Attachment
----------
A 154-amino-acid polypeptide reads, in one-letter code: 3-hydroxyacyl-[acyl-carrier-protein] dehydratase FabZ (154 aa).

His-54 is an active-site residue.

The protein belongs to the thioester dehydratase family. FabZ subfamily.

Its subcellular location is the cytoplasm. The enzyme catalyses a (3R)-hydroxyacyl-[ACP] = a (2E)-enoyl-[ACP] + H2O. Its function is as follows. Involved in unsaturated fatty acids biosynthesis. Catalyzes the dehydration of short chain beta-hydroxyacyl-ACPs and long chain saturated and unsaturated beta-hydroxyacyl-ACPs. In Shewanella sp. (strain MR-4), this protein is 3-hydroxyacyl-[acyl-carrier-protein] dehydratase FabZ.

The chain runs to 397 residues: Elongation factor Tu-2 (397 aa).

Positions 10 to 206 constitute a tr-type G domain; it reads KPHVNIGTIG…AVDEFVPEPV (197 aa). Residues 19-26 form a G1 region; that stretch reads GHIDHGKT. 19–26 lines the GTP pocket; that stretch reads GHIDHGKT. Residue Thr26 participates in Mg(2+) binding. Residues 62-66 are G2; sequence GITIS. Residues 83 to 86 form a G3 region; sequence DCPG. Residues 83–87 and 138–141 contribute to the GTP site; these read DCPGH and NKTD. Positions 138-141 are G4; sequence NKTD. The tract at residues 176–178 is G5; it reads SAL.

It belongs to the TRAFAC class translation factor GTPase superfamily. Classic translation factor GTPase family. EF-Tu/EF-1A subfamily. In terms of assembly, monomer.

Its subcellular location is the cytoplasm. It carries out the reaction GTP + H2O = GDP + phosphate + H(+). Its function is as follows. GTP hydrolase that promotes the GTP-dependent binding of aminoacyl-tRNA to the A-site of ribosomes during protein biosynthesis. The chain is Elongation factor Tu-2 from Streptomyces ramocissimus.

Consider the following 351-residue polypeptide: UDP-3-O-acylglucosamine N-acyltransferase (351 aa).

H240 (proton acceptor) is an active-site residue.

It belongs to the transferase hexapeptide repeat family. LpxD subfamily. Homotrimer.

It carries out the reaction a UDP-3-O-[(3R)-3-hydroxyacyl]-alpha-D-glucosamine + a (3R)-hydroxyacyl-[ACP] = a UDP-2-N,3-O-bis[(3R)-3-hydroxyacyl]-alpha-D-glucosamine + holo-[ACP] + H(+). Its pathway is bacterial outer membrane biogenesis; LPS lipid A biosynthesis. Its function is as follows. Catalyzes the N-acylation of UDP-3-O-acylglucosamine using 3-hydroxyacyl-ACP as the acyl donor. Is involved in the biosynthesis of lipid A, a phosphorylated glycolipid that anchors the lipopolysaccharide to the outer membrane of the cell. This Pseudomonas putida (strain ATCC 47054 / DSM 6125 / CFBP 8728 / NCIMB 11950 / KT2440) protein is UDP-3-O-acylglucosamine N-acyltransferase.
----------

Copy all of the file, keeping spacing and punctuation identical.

A 154-amino-acid polypeptide reads, in one-letter code: 3-hydroxyacyl-[acyl-carrier-protein] dehydratase FabZ (154 aa).

His-54 is an active-site residue.

The protein belongs to the thioester dehydratase family. FabZ subfamily.

Its subcellular location is the cytoplasm. The enzyme catalyses a (3R)-hydroxyacyl-[ACP] = a (2E)-enoyl-[ACP] + H2O. Its function is as follows. Involved in unsaturated fatty acids biosynthesis. Catalyzes the dehydration of short chain beta-hydroxyacyl-ACPs and long chain saturated and unsaturated beta-hydroxyacyl-ACPs. In Shewanella sp. (strain MR-4), this protein is 3-hydroxyacyl-[acyl-carrier-protein] dehydratase FabZ.

The chain runs to 397 residues: Elongation factor Tu-2 (397 aa).

Positions 10 to 206 constitute a tr-type G domain; it reads KPHVNIGTIG…AVDEFVPEPV (197 aa). Residues 19-26 form a G1 region; that stretch reads GHIDHGKT. 19–26 lines the GTP pocket; that stretch reads GHIDHGKT. Residue Thr26 participates in Mg(2+) binding. Residues 62-66 are G2; sequence GITIS. Residues 83 to 86 form a G3 region; sequence DCPG. Residues 83–87 and 138–141 contribute to the GTP site; these read DCPGH and NKTD. Positions 138-141 are G4; sequence NKTD. The tract at residues 176–178 is G5; it reads SAL.

It belongs to the TRAFAC class translation factor GTPase superfamily. Classic translation factor GTPase family. EF-Tu/EF-1A subfamily. In terms of assembly, monomer.

Its subcellular location is the cytoplasm. It carries out the reaction GTP + H2O = GDP + phosphate + H(+). Its function is as follows. GTP hydrolase that promotes the GTP-dependent binding of aminoacyl-tRNA to the A-site of ribosomes during protein biosynthesis. The chain is Elongation factor Tu-2 from Streptomyces ramocissimus.

Consider the following 351-residue polypeptide: UDP-3-O-acylglucosamine N-acyltransferase (351 aa).

H240 (proton acceptor) is an active-site residue.

It belongs to the transferase hexapeptide repeat family. LpxD subfamily. Homotrimer.

It carries out the reaction a UDP-3-O-[(3R)-3-hydroxyacyl]-alpha-D-glucosamine + a (3R)-hydroxyacyl-[ACP] = a UDP-2-N,3-O-bis[(3R)-3-hydroxyacyl]-alpha-D-glucosamine + holo-[ACP] + H(+). Its pathway is bacterial outer membrane biogenesis; LPS lipid A biosynthesis. Its function is as follows. Catalyzes the N-acylation of UDP-3-O-acylglucosamine using 3-hydroxyacyl-ACP as the acyl donor. Is involved in the biosynthesis of lipid A, a phosphorylated glycolipid that anchors the lipopolysaccharide to the outer membrane of the cell. This Pseudomonas putida (strain ATCC 47054 / DSM 6125 / CFBP 8728 / NCIMB 11950 / KT2440) protein is UDP-3-O-acylglucosamine N-acyltransferase.